Those were the big three areas Torontonians told us to focus in on: housing, transit, and safety. I also want to highlight some of the smaller investments that I think, in some ways, mean the most to the daily life of Torontonians. You'll see more roads repaired to keep our city moving. Our parks will be cleaner and more enjoyable to use, with more garbage bins and better access to water fountains and washrooms. We're also expanding fast-growing outdoor recreation like pickleball. These are the things that make life in our city feel good, instead of feeling like we're falling apart at the seams.

As I shared at the top of this column, we also made some key changes to the Budget based on your feedback. These were achieved by using a small amount of revenue that came in when actual figures were calculated at the end of January. Chief amongst these changes was the decision to preserve windrow clearing after hearing from many folks across the city, seniors in particular, who rely on this service. There are also funds dedicated to hire more bylaw enforcement officers to deal with issues like noise; to plant and care for more trees; and to invest in youth programs and violence prevention programs that proactively keep our communities safe.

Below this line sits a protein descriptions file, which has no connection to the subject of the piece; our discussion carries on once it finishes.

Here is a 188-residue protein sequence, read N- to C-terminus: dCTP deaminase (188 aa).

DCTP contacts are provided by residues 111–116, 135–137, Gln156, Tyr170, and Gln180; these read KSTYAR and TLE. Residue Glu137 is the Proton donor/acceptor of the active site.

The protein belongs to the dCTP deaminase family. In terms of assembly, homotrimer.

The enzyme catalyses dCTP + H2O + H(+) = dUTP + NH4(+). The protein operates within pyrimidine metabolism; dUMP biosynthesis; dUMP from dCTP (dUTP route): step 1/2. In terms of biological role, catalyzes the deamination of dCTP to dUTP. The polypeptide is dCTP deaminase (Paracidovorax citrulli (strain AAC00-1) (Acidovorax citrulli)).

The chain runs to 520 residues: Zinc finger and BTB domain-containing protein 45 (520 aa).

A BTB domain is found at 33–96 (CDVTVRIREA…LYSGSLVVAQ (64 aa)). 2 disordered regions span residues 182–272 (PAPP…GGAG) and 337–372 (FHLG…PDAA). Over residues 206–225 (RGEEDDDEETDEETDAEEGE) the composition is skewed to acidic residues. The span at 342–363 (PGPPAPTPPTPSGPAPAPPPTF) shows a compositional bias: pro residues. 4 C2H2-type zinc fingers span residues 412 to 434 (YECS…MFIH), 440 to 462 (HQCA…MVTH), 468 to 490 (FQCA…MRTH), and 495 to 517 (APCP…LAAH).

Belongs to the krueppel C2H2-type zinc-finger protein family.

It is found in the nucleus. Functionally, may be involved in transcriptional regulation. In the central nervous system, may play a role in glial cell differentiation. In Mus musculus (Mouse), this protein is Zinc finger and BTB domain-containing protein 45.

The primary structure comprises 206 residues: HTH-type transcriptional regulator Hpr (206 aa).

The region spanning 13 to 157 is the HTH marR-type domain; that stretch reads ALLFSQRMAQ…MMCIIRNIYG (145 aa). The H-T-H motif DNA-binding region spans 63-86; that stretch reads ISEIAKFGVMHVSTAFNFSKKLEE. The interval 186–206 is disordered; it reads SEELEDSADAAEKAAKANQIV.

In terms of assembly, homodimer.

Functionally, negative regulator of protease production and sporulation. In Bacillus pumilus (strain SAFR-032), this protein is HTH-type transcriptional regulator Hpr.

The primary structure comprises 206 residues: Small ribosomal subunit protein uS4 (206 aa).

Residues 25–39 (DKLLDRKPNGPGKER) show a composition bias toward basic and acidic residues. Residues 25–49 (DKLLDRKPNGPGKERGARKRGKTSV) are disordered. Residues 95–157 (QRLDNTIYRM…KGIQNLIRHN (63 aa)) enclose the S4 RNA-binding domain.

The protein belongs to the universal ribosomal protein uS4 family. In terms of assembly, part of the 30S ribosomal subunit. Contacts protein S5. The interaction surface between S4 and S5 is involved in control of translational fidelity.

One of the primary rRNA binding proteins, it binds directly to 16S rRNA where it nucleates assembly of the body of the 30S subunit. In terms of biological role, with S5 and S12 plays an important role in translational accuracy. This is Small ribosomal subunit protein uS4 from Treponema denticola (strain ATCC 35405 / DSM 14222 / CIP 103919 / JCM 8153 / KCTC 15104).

Thanks to the Mayor’s focus on partnership with both the Provincial and Federal governments, we are also seeing more funds directed to police to tackle the biggest safety concerns in our communities, such as auto thefts. This resolves the difference between the Police's proposed budget and City staff's proposed budget, and helped achieve consensus amongst Council members.

Now, all of these small changes are good investments for our city. As Budget Chief, I do have a responsibility to add a dose of realism. I ask that we all remember that when the 2025 Budget comes around, all of these small programs will have a full-year impact of even higher costs. In order to fund these annualized costs, meet the city's key challenges, and put forward a lower property tax increase, I will once again join City Finance staff in detailed reviews of every program and division. This year, that will include a new, more rigorous approach that is similar to the zero-based budgeting I have worked to implement with the City Manager and Chief Financial Officer. This hunt for savings and prudent financial management never stops.  

As dedicated E-Blast readers have heard me say before, property taxes were not designed to fund the vast social infrastructure our city now provides. Paying for all of that is wealth redistribution, and needs to come from revenue tools that grow with the economy and tax based on ability to spend, like income and sales tax. That is why it was so essential for both the Provincial and Federal governments to invest in transit, housing, shelter, and safety in our city. I will make sure we are putting those dollars to good use.

Your contribution to this year's budget set us on a course to get this city back on track. Moving forward, Council has to be laser-focused on making good on those investments and delivering the services you rely on. I might get on some people's nerves, but I will remind my fellow Councillors of that regularly.

Thank you for investing in our city. We can get back the Toronto we miss, and build a city that is green, clean, safe and affordable for all. Now, it's time to get to work.